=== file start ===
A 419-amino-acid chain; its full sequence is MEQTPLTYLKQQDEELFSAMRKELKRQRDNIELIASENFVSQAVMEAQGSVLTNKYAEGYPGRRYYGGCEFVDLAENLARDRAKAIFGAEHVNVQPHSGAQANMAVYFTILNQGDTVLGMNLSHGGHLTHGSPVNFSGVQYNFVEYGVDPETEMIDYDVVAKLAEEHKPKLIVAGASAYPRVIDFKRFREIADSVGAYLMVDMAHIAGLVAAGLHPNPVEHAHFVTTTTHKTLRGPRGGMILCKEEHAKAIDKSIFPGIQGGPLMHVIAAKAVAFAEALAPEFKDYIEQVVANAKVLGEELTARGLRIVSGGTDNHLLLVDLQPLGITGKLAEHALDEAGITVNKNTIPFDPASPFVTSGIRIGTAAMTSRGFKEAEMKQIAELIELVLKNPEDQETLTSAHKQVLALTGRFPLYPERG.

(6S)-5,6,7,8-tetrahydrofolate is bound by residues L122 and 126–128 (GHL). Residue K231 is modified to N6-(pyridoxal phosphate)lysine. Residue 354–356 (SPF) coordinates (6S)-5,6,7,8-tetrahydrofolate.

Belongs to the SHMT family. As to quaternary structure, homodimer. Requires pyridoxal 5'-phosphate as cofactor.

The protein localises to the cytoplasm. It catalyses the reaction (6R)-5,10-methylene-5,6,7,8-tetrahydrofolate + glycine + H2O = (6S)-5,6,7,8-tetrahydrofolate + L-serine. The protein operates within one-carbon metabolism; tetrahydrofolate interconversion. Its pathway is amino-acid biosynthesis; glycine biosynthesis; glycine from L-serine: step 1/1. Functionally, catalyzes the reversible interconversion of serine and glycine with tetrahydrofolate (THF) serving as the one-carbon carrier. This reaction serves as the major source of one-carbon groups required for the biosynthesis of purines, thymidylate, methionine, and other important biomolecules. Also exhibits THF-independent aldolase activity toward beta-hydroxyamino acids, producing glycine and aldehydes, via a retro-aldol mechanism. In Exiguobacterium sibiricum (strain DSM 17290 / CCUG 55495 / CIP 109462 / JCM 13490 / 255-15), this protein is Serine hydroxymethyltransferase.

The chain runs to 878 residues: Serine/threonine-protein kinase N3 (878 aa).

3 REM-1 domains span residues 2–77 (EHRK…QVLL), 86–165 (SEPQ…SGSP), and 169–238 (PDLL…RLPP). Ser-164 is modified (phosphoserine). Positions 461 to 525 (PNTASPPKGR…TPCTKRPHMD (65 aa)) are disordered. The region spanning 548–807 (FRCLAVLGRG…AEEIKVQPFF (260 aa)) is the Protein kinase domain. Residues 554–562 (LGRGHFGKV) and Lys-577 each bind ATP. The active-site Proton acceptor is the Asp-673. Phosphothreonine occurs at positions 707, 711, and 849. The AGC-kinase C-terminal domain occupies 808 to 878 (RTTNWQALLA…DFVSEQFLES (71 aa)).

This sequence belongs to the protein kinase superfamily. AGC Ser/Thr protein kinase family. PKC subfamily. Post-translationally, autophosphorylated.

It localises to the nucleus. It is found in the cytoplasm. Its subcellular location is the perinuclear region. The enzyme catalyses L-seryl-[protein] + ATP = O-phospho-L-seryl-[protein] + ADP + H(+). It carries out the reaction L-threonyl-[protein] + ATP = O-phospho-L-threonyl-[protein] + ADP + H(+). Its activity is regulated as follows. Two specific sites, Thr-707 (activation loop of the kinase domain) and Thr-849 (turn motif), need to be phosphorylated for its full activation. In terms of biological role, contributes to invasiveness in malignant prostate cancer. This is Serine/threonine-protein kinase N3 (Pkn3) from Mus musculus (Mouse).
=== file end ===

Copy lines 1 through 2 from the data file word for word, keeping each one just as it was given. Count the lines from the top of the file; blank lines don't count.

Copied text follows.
A 419-amino-acid chain; its full sequence is MEQTPLTYLKQQDEELFSAMRKELKRQRDNIELIASENFVSQAVMEAQGSVLTNKYAEGYPGRRYYGGCEFVDLAENLARDRAKAIFGAEHVNVQPHSGAQANMAVYFTILNQGDTVLGMNLSHGGHLTHGSPVNFSGVQYNFVEYGVDPETEMIDYDVVAKLAEEHKPKLIVAGASAYPRVIDFKRFREIADSVGAYLMVDMAHIAGLVAAGLHPNPVEHAHFVTTTTHKTLRGPRGGMILCKEEHAKAIDKSIFPGIQGGPLMHVIAAKAVAFAEALAPEFKDYIEQVVANAKVLGEELTARGLRIVSGGTDNHLLLVDLQPLGITGKLAEHALDEAGITVNKNTIPFDPASPFVTSGIRIGTAAMTSRGFKEAEMKQIAELIELVLKNPEDQETLTSAHKQVLALTGRFPLYPERG.

(6S)-5,6,7,8-tetrahydrofolate is bound by residues L122 and 126–128 (GHL). Residue K231 is modified to N6-(pyridoxal phosphate)lysine. Residue 354–356 (SPF) coordinates (6S)-5,6,7,8-tetrahydrofolate.